A HUMAN RIGHTS-BASED approach should be pursued in the proposed Mental Capacity Bill which ensures the protection of the rights of individuals, according to an Oireachtas committee report.
The Joint Committee on Justice, Defence and Equality said today that the proposed legislation should be amended to ensure that the role of the office of public guardian (or its equivalent) is a supporting role for legal capacity, and not a substituting role, in terms of decision making.
The group raised concerns over human rights elements of legal capacity, saying that people whose capacity has been called into question cannot marry, have a family, manage their own finances, decide where to live, have a sexual relationship, vote, enter into contracts or make their own medical decisions.
The committee also said that concerns had been raised over the ‘best interests model’ which was described as a “paternalistic view” of trying to determine a person’s best interests, even if that person could decide that for themselves.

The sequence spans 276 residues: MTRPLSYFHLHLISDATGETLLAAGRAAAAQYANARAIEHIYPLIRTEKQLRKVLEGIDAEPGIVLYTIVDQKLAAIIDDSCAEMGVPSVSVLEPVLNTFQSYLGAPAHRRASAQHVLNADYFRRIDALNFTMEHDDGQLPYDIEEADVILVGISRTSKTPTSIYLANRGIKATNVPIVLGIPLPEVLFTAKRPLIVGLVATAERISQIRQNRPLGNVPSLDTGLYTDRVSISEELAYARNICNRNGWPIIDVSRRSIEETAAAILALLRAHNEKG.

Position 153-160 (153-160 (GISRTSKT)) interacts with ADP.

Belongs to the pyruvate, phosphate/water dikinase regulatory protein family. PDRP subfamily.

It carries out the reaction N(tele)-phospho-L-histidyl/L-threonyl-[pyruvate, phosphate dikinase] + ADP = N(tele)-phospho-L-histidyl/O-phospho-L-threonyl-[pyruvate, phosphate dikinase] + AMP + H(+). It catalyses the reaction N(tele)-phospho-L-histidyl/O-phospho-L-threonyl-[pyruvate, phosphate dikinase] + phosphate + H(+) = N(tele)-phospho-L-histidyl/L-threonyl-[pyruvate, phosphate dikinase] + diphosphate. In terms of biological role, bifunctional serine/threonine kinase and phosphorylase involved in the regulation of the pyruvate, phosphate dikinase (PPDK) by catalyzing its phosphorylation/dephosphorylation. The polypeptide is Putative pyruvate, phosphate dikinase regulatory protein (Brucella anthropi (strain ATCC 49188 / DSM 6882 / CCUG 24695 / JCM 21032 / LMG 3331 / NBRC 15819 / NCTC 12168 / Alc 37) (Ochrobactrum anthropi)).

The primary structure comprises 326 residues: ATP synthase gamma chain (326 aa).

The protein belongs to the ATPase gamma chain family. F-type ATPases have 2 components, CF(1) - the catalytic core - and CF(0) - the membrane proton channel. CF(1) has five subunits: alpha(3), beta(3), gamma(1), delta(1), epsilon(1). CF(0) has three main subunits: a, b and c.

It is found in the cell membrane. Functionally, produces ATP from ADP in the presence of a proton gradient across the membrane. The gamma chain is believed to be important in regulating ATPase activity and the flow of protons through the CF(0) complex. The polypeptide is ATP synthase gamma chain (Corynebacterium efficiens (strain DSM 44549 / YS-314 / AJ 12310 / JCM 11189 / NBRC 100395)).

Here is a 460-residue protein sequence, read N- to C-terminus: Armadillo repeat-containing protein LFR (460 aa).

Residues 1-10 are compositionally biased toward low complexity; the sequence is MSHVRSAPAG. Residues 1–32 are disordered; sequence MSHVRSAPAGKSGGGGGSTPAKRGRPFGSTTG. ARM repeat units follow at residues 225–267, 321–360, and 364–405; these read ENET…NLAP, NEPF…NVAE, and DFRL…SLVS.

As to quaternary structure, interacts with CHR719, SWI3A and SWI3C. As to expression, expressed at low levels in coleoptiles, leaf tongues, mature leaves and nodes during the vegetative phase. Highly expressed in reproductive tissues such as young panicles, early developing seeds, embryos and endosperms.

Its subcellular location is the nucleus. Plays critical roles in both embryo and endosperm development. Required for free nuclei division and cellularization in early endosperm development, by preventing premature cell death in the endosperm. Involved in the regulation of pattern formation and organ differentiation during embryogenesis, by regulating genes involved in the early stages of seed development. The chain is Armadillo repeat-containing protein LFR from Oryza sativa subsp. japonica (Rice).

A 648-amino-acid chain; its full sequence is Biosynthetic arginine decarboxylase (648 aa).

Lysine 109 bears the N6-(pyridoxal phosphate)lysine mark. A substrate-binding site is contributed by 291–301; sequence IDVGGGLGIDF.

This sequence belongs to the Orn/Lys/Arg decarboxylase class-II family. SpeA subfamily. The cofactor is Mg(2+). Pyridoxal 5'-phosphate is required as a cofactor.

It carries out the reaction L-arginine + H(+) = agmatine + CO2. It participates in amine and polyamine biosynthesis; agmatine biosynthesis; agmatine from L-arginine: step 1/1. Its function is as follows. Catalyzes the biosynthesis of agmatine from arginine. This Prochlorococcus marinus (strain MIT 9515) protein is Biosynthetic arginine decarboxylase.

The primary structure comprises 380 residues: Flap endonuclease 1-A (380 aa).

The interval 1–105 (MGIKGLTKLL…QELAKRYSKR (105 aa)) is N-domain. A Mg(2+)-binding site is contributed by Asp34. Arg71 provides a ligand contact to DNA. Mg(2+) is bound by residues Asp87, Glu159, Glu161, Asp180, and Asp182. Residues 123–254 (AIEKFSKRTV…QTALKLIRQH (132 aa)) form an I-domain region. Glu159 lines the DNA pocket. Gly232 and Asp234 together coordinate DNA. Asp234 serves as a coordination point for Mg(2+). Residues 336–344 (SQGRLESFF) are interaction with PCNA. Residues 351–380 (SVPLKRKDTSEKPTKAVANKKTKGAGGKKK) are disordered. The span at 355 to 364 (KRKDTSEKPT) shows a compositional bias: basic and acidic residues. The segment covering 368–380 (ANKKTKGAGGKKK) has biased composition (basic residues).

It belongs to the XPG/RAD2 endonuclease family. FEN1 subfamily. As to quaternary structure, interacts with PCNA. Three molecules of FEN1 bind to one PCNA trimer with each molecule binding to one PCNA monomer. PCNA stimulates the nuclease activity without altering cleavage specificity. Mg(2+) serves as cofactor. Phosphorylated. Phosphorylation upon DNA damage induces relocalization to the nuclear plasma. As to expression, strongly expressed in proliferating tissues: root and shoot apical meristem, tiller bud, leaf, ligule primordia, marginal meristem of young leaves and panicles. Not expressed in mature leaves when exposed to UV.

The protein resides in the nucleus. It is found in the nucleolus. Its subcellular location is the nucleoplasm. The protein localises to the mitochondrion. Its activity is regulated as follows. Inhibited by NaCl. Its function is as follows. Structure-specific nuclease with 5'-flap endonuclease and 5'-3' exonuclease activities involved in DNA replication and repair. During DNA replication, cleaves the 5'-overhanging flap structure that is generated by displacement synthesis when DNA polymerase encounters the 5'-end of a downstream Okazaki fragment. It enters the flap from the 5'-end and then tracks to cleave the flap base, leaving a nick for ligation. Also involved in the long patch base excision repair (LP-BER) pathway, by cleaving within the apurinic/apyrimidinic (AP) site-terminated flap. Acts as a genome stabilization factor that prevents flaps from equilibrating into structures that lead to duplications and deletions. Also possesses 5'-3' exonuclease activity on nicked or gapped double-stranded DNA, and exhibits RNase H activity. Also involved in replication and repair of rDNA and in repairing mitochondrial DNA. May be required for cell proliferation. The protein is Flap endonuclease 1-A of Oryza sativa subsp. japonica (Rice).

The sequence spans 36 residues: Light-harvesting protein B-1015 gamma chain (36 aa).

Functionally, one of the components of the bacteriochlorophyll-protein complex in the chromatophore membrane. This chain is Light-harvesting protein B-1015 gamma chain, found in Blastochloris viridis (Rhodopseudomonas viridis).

A legal framework is needed for ensuring the support offered is voluntary, proportional, free of conflicts of interest, and tailored to circumstances, the committee said, and substitute decision makers should only become involved as a last resort.
It also said it had heard that a court was not the appropriate setting for deciding a person’s legal capacity, and that a flexible informal tribunal in that person’s own setting would be most effective.
The joint committee recommended taking particular care with the use of language, saying that “the use of legal terms such as ‘idiot’, ‘lunatic’ or ‘of unsound mind’ have no place in today’s society and all references and language of this nature must not be used in any legislation”:
We must remember that these are real people and entitled to recognition before the law on an equal basis with everyone else and they should be referred to as people.
The committee chairman David Stanton TD said the bill is very important for people “who have difficulty making decisions for various reasons”:
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“During the Committee hearings on legal capacity, I was particularly struck by the profound and negative impact the law as it currently stands can have on the daily lives of some of our most vulnerable citizens,” Stanton said.
“During the Committee hearings on legal capacity, I was particularly struck by the profound and negative impact the law as it currently stands can have on the daily lives of some of our most vulnerable citizens.”
“All points raised in submissions have been noted and the report will be sent to the Minister as requested.”